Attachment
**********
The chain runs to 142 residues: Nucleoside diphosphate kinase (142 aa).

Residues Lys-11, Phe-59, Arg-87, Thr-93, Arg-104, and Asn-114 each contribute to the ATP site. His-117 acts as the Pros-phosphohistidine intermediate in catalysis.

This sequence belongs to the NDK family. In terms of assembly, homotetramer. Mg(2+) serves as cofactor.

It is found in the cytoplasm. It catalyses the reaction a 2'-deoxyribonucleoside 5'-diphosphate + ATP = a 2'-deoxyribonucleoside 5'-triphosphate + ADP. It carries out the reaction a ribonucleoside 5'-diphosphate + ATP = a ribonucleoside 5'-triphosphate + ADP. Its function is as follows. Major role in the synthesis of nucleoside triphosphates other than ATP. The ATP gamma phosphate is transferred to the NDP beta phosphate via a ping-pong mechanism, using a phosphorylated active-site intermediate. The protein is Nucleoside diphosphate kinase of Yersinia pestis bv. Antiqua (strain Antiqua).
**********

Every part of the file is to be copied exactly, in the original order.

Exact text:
The chain runs to 142 residues: Nucleoside diphosphate kinase (142 aa).

Residues Lys-11, Phe-59, Arg-87, Thr-93, Arg-104, and Asn-114 each contribute to the ATP site. His-117 acts as the Pros-phosphohistidine intermediate in catalysis.

This sequence belongs to the NDK family. In terms of assembly, homotetramer. Mg(2+) serves as cofactor.

It is found in the cytoplasm. It catalyses the reaction a 2'-deoxyribonucleoside 5'-diphosphate + ATP = a 2'-deoxyribonucleoside 5'-triphosphate + ADP. It carries out the reaction a ribonucleoside 5'-diphosphate + ATP = a ribonucleoside 5'-triphosphate + ADP. Its function is as follows. Major role in the synthesis of nucleoside triphosphates other than ATP. The ATP gamma phosphate is transferred to the NDP beta phosphate via a ping-pong mechanism, using a phosphorylated active-site intermediate. The protein is Nucleoside diphosphate kinase of Yersinia pestis bv. Antiqua (strain Antiqua).